Sunday, 17 April 2011

Chinese graves

On a recent visit to China, I spent very little time hanging around graveyards, but I felt you necrologists and Reaperphiles might find food for thought in a couple of comparative obervations.

It was the Ching Ming festival the day we left, so we didn't see it in action. Ching Ming was, apparently, instituted by an emperor thousands of years ago because people were spending too much time on ancestor veneration (presumably not working hard enough to generate tax revenues, not being sufficiently on hand to die on the battlefield for the Emperor's glory etc.) so he said that it would only be permitted on one festival day each year. Chinese people will sometimes travel a long way to visit the family graves, tidy them up, make offerings etc. If they can't visit, they may carry out ritual activities at home or maybe at the temple to link them with the ancestors.

I was interested to note that many graves looked to be in a pretty wild state. The graveyards were not in a separate tidy enclosure cf UK, but were grouped together out in the countryside, often on a hillside (de rigeur, apparently. Maybe fung shui dictates.) In a subtropical region, this meant that natural vegetation encroached somewhat. This grave was an exception. It was slap bang in the middle of a village, as you can see, and pretty well-groomed. So these ancestors were right there to keep an eye on things.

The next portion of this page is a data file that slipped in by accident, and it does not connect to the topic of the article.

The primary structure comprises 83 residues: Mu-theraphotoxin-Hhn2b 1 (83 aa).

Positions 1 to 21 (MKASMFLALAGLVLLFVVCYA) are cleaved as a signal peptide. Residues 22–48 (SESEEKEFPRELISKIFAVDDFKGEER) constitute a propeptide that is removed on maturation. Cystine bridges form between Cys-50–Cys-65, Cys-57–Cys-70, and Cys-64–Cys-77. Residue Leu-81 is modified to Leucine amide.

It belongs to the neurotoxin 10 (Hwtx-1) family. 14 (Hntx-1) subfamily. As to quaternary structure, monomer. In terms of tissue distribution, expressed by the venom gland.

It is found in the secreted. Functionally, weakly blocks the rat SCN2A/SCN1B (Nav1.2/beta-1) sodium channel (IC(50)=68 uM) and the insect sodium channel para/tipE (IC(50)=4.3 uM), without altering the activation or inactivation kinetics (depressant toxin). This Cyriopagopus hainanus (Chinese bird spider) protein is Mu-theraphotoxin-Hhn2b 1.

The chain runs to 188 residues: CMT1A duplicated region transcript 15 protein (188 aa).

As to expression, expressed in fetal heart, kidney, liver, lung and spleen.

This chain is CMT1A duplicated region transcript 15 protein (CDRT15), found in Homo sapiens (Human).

The Ghost (or Hungry Ghost) festival is sometimes lumped in with Ching Ming but it seems there is a difference. The Ghost Festival is about easing the lot of any spirits that are moving between this world and the next, at the time of year when the gates between the two open. (cf All Souls, Dia de los Muertos, Jour des Morts, which may ostensibly be about easing the passage of souls in purgatory but also seems to contain, historically, a lot of placating of the returning spirits? I'm no expert here, I merely seek to offer morsels for further reflection.)

So Ghost Festival is in general about the spirits of the dead, and is placatory. Ching Ming is about venerating one's ancestors, as the ultimate shore of filial piety, that cornerstone of Confucianism. People often refer to ancestor worship as being very Chinese; it might be more accurate to say that ancestor veneration is the point. Gran isn't worshipped as a divine being, she is venerated for having been a matriarch etc. Family records and photos are often stored on display in the neighbourhood temple. (Sorry, no photos allowed.)